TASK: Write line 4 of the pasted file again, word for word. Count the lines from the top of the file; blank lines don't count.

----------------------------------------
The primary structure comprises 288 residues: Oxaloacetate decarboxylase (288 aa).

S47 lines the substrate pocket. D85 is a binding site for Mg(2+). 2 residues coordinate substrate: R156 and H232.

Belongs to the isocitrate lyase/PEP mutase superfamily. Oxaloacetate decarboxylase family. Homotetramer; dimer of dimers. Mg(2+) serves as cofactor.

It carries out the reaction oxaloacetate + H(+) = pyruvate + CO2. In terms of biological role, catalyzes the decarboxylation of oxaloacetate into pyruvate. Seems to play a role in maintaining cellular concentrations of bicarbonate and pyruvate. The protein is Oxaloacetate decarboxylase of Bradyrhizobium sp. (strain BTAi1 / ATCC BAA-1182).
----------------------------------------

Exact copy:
It carries out the reaction oxaloacetate + H(+) = pyruvate + CO2. In terms of biological role, catalyzes the decarboxylation of oxaloacetate into pyruvate. Seems to play a role in maintaining cellular concentrations of bicarbonate and pyruvate. The protein is Oxaloacetate decarboxylase of Bradyrhizobium sp. (strain BTAi1 / ATCC BAA-1182).